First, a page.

University of Tasmania
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Mapping the progression of non-carious cervical lesions

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posted on 2023-05-26, 05:32 authored by Grenness, MJ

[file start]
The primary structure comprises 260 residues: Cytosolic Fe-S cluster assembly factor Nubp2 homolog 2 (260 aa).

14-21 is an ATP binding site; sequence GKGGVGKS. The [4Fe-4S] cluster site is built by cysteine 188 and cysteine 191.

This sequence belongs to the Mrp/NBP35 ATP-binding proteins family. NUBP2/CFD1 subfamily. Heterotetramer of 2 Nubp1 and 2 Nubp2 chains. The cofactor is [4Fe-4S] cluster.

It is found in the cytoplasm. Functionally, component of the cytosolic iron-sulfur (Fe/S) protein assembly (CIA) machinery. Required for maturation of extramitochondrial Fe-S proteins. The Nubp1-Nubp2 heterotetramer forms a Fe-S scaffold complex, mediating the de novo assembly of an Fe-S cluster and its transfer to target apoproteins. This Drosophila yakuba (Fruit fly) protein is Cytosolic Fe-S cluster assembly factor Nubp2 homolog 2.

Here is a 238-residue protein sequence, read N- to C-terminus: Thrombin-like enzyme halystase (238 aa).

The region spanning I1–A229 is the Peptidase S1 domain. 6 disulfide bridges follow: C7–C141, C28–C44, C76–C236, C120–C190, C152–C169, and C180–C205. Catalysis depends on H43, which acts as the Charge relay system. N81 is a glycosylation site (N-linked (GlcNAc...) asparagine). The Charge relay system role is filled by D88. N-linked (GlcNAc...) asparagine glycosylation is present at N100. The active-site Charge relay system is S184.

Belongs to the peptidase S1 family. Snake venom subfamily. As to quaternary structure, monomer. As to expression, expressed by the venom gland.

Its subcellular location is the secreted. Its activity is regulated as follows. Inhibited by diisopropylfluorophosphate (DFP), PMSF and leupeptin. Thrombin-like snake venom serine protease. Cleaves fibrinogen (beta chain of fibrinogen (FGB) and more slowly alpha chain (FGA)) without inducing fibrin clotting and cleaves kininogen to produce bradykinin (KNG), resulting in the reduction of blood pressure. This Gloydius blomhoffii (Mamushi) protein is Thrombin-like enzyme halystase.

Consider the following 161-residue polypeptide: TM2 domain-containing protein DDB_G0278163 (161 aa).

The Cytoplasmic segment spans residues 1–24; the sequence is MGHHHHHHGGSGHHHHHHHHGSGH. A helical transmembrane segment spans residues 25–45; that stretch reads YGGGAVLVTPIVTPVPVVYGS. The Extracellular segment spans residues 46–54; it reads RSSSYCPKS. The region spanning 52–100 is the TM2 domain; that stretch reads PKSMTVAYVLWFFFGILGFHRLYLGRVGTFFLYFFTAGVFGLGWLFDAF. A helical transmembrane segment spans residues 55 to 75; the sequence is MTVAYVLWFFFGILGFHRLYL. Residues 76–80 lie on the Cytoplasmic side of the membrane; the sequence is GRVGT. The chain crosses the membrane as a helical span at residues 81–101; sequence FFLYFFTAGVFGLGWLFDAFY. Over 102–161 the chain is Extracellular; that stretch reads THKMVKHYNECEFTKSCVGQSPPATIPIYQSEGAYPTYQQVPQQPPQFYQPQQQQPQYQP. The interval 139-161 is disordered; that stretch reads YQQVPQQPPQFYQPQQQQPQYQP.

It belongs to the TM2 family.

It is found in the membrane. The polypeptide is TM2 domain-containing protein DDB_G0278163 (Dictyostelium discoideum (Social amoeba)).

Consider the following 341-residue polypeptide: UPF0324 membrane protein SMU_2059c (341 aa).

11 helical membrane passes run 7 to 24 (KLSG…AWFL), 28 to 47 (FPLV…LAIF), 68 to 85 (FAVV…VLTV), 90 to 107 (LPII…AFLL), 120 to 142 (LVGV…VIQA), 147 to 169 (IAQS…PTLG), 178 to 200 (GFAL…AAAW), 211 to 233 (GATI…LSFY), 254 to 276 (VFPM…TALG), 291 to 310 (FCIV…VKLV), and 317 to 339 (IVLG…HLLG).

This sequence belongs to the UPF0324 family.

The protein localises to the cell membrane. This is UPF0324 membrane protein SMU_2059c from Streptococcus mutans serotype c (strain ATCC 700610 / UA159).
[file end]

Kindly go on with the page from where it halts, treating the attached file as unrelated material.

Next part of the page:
Non-carious cervical lesion' (NCCL) is a term used to describe loss of hard tissue in the cervical one-third of teeth. NCCLs are commonly encountered in dental practice and frequently require clinical intervention. There are few reports of high quality mapping and monitoring of NCCLs, and dental practitioners currently have no reliable method for measuring and monitoring their progress. Improved understanding of the underlying causes and progression of NCCLs will rely on reliable and practical methods of mapping their topography and monitoring their progress. NCCLs on the facial surfaces of teeth can be easily imaged, either directly or on cast replicas, and therefore may be well suited to mapping using a photogrammetric approach. A preliminary investigation led to the development of a casting material that incorporated optical texture so that photogrammetric image-matching techniques could be utilized. Three-dimensional coordinate data for tooth replicas was successfully generated using the casting material, convergent stereoscopic photography and commercial digital photogrammetric software. Imaging was performed initially using a semi-metric 35 mm film camera, then a high-resolution digital SLR camera, and finally a fixed-base digital SLR stereo camera. The quality of the surface data and the capacity to align tooth surfaces was investigated. Two specific examples of NCCLs were mapped and monitored at baseline, 12 month and 24 month time periods. For the film camera and the single digital camera, the photogrammetric solutions were not highly stable, with systematic height errors of up to 80 ˜í¬¿m attributed to unstable exterior orientation. However, for the fixed-base stereo camera, model precision was shown to be in the order of 13 ˜í¬¿m and the accuracy of surfaces derived from automatic measurement was approximately 3 ˜í¬¿m. The error associated with aligning independent measurements of tooth surfaces was approximately 17 ˜í¬¿m. Change detection of the two NCCL surfaces was sensitive to 30 ˜í¬¿m, with change ranging from 30 to 320 ˜í¬¿m per annum for one surface and 30 to 70 ˜í¬¿m per annum for the second surface. Different rates of change were clearly evident in different areas of the same surfaces. The replication, stereoimagery, photogrammetric processing, and detection of changes to the surfaces were shown to be reliable and convenient. The results of this investigation show that stereo-photogrammetric techniques can be applied to the mapping of NCCLs, and that the surfaces can be mapped at sufficient accuracy to enable change to be monitored. The two examples suggest that annual change detection studies will provide a clearer picture of the rate of progression and the geometry of progression and, in combination with other analytical techniques, a more detailed explanation of the natural history of non carious cervical lesions.


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